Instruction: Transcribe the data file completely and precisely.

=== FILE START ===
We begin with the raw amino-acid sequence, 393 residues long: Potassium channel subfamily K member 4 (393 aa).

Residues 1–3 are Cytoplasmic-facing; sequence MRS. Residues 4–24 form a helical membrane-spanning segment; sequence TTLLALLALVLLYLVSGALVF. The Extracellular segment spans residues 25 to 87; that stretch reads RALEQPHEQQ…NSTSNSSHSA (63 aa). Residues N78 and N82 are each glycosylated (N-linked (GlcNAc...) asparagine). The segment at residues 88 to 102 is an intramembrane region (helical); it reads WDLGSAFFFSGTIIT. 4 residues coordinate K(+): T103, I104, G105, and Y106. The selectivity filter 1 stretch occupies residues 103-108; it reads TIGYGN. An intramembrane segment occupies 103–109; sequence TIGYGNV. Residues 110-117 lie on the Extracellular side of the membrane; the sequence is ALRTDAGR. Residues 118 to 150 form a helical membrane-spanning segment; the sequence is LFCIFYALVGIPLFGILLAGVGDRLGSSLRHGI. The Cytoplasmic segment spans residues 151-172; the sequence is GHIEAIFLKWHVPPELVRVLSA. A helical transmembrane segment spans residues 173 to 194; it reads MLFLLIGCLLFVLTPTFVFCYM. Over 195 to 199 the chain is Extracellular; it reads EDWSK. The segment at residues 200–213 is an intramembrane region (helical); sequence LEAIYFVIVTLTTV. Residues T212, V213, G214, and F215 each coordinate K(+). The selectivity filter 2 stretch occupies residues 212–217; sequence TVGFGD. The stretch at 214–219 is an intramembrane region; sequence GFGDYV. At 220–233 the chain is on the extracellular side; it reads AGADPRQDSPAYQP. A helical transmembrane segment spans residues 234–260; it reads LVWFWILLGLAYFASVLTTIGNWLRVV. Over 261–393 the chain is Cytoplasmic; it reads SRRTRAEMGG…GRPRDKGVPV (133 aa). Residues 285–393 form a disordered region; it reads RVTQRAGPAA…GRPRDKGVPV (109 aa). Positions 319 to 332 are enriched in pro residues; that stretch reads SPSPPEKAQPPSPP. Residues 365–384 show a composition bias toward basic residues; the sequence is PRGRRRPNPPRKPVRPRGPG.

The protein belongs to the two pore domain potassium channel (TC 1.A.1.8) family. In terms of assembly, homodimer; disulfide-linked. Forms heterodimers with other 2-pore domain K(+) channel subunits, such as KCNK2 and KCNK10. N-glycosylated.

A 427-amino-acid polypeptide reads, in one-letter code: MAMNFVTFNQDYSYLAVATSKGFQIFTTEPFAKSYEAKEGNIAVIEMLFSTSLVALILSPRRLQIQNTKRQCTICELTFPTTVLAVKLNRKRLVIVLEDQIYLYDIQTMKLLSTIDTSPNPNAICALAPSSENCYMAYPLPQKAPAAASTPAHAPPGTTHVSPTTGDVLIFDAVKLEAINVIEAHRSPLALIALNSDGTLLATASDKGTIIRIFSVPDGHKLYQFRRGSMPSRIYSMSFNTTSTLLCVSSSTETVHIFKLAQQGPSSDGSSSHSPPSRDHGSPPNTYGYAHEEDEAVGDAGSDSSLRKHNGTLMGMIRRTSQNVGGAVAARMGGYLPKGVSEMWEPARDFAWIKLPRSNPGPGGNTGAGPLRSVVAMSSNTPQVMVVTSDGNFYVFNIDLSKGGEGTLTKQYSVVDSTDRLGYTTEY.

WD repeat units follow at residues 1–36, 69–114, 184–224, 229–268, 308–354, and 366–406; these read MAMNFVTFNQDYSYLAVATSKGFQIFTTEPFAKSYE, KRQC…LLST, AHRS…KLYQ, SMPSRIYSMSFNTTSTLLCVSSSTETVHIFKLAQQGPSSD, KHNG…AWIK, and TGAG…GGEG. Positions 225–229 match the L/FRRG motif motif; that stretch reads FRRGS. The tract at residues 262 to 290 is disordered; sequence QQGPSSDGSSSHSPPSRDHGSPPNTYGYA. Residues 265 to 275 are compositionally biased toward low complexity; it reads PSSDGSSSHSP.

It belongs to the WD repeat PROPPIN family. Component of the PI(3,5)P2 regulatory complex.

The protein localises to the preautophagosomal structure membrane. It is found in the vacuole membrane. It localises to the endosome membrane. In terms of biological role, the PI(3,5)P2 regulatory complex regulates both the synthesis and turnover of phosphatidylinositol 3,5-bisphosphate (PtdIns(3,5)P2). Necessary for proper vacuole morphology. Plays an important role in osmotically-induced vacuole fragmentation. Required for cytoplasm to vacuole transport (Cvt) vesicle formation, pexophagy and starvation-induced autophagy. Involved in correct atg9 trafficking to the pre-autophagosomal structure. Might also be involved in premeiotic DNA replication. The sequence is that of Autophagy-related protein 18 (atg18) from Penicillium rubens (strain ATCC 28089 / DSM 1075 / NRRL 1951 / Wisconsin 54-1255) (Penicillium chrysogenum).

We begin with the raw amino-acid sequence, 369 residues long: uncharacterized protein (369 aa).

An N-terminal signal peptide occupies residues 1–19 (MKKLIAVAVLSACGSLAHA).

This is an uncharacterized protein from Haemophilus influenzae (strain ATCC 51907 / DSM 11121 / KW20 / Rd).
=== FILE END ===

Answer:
We begin with the raw amino-acid sequence, 393 residues long: Potassium channel subfamily K member 4 (393 aa).

Residues 1–3 are Cytoplasmic-facing; sequence MRS. Residues 4–24 form a helical membrane-spanning segment; sequence TTLLALLALVLLYLVSGALVF. The Extracellular segment spans residues 25 to 87; that stretch reads RALEQPHEQQ…NSTSNSSHSA (63 aa). Residues N78 and N82 are each glycosylated (N-linked (GlcNAc...) asparagine). The segment at residues 88 to 102 is an intramembrane region (helical); it reads WDLGSAFFFSGTIIT. 4 residues coordinate K(+): T103, I104, G105, and Y106. The selectivity filter 1 stretch occupies residues 103-108; it reads TIGYGN. An intramembrane segment occupies 103–109; sequence TIGYGNV. Residues 110-117 lie on the Extracellular side of the membrane; the sequence is ALRTDAGR. Residues 118 to 150 form a helical membrane-spanning segment; the sequence is LFCIFYALVGIPLFGILLAGVGDRLGSSLRHGI. The Cytoplasmic segment spans residues 151-172; the sequence is GHIEAIFLKWHVPPELVRVLSA. A helical transmembrane segment spans residues 173 to 194; it reads MLFLLIGCLLFVLTPTFVFCYM. Over 195 to 199 the chain is Extracellular; it reads EDWSK. The segment at residues 200–213 is an intramembrane region (helical); sequence LEAIYFVIVTLTTV. Residues T212, V213, G214, and F215 each coordinate K(+). The selectivity filter 2 stretch occupies residues 212–217; sequence TVGFGD. The stretch at 214–219 is an intramembrane region; sequence GFGDYV. At 220–233 the chain is on the extracellular side; it reads AGADPRQDSPAYQP. A helical transmembrane segment spans residues 234–260; it reads LVWFWILLGLAYFASVLTTIGNWLRVV. Over 261–393 the chain is Cytoplasmic; it reads SRRTRAEMGG…GRPRDKGVPV (133 aa). Residues 285–393 form a disordered region; it reads RVTQRAGPAA…GRPRDKGVPV (109 aa). Positions 319 to 332 are enriched in pro residues; that stretch reads SPSPPEKAQPPSPP. Residues 365–384 show a composition bias toward basic residues; the sequence is PRGRRRPNPPRKPVRPRGPG.

The protein belongs to the two pore domain potassium channel (TC 1.A.1.8) family. In terms of assembly, homodimer; disulfide-linked. Forms heterodimers with other 2-pore domain K(+) channel subunits, such as KCNK2 and KCNK10. N-glycosylated.

A 427-amino-acid polypeptide reads, in one-letter code: MAMNFVTFNQDYSYLAVATSKGFQIFTTEPFAKSYEAKEGNIAVIEMLFSTSLVALILSPRRLQIQNTKRQCTICELTFPTTVLAVKLNRKRLVIVLEDQIYLYDIQTMKLLSTIDTSPNPNAICALAPSSENCYMAYPLPQKAPAAASTPAHAPPGTTHVSPTTGDVLIFDAVKLEAINVIEAHRSPLALIALNSDGTLLATASDKGTIIRIFSVPDGHKLYQFRRGSMPSRIYSMSFNTTSTLLCVSSSTETVHIFKLAQQGPSSDGSSSHSPPSRDHGSPPNTYGYAHEEDEAVGDAGSDSSLRKHNGTLMGMIRRTSQNVGGAVAARMGGYLPKGVSEMWEPARDFAWIKLPRSNPGPGGNTGAGPLRSVVAMSSNTPQVMVVTSDGNFYVFNIDLSKGGEGTLTKQYSVVDSTDRLGYTTEY.

WD repeat units follow at residues 1–36, 69–114, 184–224, 229–268, 308–354, and 366–406; these read MAMNFVTFNQDYSYLAVATSKGFQIFTTEPFAKSYE, KRQC…LLST, AHRS…KLYQ, SMPSRIYSMSFNTTSTLLCVSSSTETVHIFKLAQQGPSSD, KHNG…AWIK, and TGAG…GGEG. Positions 225–229 match the L/FRRG motif motif; that stretch reads FRRGS. The tract at residues 262 to 290 is disordered; sequence QQGPSSDGSSSHSPPSRDHGSPPNTYGYA. Residues 265 to 275 are compositionally biased toward low complexity; it reads PSSDGSSSHSP.

It belongs to the WD repeat PROPPIN family. Component of the PI(3,5)P2 regulatory complex.

The protein localises to the preautophagosomal structure membrane. It is found in the vacuole membrane. It localises to the endosome membrane. In terms of biological role, the PI(3,5)P2 regulatory complex regulates both the synthesis and turnover of phosphatidylinositol 3,5-bisphosphate (PtdIns(3,5)P2). Necessary for proper vacuole morphology. Plays an important role in osmotically-induced vacuole fragmentation. Required for cytoplasm to vacuole transport (Cvt) vesicle formation, pexophagy and starvation-induced autophagy. Involved in correct atg9 trafficking to the pre-autophagosomal structure. Might also be involved in premeiotic DNA replication. The sequence is that of Autophagy-related protein 18 (atg18) from Penicillium rubens (strain ATCC 28089 / DSM 1075 / NRRL 1951 / Wisconsin 54-1255) (Penicillium chrysogenum).

We begin with the raw amino-acid sequence, 369 residues long: uncharacterized protein (369 aa).

An N-terminal signal peptide occupies residues 1–19 (MKKLIAVAVLSACGSLAHA).

This is an uncharacterized protein from Haemophilus influenzae (strain ATCC 51907 / DSM 11121 / KW20 / Rd).